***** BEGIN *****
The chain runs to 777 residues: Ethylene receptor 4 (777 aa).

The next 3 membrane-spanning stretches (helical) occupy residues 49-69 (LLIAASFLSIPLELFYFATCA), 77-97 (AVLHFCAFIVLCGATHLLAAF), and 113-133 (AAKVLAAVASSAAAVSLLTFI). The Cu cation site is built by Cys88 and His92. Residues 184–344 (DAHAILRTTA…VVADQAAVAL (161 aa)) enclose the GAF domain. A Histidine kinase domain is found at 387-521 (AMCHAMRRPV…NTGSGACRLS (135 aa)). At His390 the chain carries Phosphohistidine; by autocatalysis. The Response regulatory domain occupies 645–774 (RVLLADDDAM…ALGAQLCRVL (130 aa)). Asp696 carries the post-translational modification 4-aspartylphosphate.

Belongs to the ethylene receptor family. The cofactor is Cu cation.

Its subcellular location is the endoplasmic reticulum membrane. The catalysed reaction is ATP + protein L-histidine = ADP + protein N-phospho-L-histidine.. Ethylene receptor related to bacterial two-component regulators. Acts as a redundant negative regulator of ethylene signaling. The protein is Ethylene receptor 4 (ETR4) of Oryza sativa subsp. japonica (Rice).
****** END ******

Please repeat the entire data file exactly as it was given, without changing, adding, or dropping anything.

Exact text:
The chain runs to 777 residues: Ethylene receptor 4 (777 aa).

The next 3 membrane-spanning stretches (helical) occupy residues 49-69 (LLIAASFLSIPLELFYFATCA), 77-97 (AVLHFCAFIVLCGATHLLAAF), and 113-133 (AAKVLAAVASSAAAVSLLTFI). The Cu cation site is built by Cys88 and His92. Residues 184–344 (DAHAILRTTA…VVADQAAVAL (161 aa)) enclose the GAF domain. A Histidine kinase domain is found at 387-521 (AMCHAMRRPV…NTGSGACRLS (135 aa)). At His390 the chain carries Phosphohistidine; by autocatalysis. The Response regulatory domain occupies 645–774 (RVLLADDDAM…ALGAQLCRVL (130 aa)). Asp696 carries the post-translational modification 4-aspartylphosphate.

Belongs to the ethylene receptor family. The cofactor is Cu cation.

Its subcellular location is the endoplasmic reticulum membrane. The catalysed reaction is ATP + protein L-histidine = ADP + protein N-phospho-L-histidine.. Ethylene receptor related to bacterial two-component regulators. Acts as a redundant negative regulator of ethylene signaling. The protein is Ethylene receptor 4 (ETR4) of Oryza sativa subsp. japonica (Rice).